Therapy

Since cryptosporidiosis resolves within 14 days in HIV-infected patients with CD4 counts above 200 cells/mm3, no treatment is required for these patients.(8) There is increasing anecdotal evidence that colonization during the early stages of HIV infection may lead to active disease as immune function diminishes, and if future research confirms this observation, treatment may be indicated before CD4 counts drop below 200 cells/mm3.(21, 22)

For patients with CD4 counts less than 200 CD4 cells/mm3, paromomycin (Humatin®), a nonabsorbable aminoglycoside, is the treatment of choice.(23-25) The recommended dosage is 500 mg q.i.d. for 14 to 28 days. Chronic maintenance therapy is often required for patients with heavy infestations, those with CD4 counts below 50 cells/mm3, and those who relapse after initial treatment.

With treatment, most patients experience a reduction or cessation of diarrhea and regain lost weight. Clearance of oocysts from the stool is less frequent, occuring in 27% by four weeks.(26) The side effects of paromomycin therapy are usually limited to mild GI symptoms, but enhanced systemic absorption due to small-bowel injury with vestibular toxicity has been reported.(25) There is no evidence that paromomycin is effective in biliary cryptosporidiosis.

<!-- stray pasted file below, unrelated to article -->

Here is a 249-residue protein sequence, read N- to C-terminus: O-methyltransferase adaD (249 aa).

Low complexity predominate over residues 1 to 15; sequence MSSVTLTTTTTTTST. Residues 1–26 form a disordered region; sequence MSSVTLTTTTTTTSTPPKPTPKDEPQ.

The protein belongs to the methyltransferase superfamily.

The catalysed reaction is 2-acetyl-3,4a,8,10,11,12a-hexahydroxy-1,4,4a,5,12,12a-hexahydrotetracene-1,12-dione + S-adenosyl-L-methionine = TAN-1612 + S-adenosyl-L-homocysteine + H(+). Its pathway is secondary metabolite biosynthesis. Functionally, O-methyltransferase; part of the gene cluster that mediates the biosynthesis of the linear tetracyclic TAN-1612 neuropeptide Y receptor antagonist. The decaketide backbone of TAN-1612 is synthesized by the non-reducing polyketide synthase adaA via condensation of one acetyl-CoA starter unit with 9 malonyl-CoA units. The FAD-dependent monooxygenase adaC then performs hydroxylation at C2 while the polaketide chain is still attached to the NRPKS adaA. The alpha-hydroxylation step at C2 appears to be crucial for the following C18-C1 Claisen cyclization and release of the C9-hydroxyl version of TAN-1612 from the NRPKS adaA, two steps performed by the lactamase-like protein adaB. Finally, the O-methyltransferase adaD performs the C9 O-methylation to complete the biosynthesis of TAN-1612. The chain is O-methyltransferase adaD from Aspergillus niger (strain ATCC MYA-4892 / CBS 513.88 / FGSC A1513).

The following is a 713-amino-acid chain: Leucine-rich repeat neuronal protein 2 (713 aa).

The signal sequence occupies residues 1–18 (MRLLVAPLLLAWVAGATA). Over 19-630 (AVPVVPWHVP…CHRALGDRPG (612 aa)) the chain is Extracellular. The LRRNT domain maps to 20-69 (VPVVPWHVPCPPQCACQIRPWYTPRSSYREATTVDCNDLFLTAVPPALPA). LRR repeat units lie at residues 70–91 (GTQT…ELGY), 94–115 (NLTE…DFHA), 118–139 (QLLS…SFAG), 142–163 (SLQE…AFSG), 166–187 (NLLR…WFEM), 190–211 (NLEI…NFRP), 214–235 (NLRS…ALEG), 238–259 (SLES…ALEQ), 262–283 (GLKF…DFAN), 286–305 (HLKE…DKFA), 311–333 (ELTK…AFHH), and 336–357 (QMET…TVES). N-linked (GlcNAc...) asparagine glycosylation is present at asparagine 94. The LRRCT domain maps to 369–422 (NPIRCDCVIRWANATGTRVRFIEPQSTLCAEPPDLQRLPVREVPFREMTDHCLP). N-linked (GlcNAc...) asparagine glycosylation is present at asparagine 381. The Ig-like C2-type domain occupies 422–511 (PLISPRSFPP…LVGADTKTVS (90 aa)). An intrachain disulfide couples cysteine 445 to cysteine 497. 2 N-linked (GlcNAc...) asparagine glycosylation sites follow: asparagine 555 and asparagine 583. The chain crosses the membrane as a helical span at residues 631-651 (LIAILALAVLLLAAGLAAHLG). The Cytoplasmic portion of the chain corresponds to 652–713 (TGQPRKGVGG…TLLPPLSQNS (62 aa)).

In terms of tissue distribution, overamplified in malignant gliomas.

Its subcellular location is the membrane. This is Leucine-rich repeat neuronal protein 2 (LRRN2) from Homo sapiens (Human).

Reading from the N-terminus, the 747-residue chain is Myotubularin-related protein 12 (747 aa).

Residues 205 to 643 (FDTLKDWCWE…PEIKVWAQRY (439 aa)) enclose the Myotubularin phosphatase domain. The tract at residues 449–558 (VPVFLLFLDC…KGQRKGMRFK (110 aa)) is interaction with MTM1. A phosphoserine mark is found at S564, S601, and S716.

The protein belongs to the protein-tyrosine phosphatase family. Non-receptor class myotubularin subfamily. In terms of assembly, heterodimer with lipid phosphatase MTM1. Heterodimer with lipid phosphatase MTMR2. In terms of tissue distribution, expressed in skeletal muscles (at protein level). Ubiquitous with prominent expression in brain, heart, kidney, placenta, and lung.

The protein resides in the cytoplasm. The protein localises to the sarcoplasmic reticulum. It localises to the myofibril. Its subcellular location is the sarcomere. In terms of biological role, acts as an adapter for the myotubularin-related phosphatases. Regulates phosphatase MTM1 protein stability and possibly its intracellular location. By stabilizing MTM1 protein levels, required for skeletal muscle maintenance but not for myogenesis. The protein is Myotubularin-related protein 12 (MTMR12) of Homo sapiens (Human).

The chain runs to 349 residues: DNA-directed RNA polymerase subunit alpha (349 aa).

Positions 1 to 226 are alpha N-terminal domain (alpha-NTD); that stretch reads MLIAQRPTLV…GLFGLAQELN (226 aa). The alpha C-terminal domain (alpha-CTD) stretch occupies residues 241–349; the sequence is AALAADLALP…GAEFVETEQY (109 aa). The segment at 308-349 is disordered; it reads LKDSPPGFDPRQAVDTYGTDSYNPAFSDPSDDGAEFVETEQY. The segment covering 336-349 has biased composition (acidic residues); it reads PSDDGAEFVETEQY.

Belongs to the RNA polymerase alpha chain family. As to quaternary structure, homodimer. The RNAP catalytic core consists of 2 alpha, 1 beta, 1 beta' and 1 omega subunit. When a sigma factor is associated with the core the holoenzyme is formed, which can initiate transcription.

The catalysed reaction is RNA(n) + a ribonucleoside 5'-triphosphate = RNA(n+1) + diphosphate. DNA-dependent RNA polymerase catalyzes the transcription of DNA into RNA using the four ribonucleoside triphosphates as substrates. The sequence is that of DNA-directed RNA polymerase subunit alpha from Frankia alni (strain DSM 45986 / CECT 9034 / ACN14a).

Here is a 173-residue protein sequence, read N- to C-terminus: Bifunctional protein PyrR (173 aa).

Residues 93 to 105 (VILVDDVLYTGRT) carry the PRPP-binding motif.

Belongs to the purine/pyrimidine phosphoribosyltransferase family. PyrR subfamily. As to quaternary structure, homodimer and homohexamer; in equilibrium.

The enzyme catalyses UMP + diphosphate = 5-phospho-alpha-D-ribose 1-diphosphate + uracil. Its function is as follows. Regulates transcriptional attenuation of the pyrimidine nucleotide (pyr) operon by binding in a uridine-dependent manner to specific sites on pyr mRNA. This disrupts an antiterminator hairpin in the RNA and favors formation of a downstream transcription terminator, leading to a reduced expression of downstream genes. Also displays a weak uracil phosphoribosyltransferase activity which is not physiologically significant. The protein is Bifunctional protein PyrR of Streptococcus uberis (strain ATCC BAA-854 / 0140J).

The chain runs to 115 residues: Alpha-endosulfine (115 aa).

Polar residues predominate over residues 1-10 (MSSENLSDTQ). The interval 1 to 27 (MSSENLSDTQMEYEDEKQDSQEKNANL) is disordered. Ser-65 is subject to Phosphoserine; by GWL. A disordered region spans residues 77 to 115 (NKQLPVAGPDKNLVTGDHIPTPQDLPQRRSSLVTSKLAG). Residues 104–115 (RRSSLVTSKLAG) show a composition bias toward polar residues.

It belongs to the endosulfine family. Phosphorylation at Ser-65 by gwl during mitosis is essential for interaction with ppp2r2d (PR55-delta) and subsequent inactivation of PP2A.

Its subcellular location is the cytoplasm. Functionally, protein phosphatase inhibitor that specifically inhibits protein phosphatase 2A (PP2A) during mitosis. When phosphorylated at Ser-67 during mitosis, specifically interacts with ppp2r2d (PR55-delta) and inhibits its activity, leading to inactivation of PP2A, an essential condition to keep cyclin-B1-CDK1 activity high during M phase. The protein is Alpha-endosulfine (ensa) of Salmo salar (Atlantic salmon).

Azithromycin (Zithromax®) has shown some clinical activity against cryptosporidial enteritis and can be tried if paromomycin fails. Nitazoxanide has demonstrated efficacy against cryptosporidiosis in a small Mexican study,(27) and U.S. trials are currently under way. (The drug has been made available by its manufacturer, Unimed Pharmaceuticals, under a compassionate-access program. For further details call 1-800-864-6330, ext. 3032.) Other drugs, among them hyperimmune bovine colostrum and letrazuril,(28) have shown only sporadic efficacy against cryptosporidial enteritis.

Supportive measures are essential for patients with intractable diarrhea. These measures include both prescription and over-the-counter antimotility agents, antiemetics, narcotics, octreotide,(29) and enteral replacement of caloric, electrolyte, and fluid losses (see "Management of Wasting Syndrome in Late-Stage HIV Infection," Vol. 1, No. 5, pages 91-97). Total parenteral nutrition may have to be considered for refractory cases, but it is unclear if the benefit of TPN outweighs the complications and expense, and this approach should be highly individualized.(30) Resolution of cryptosporidiosis after a response to antiretroviral therapy has been reported.(21, 31)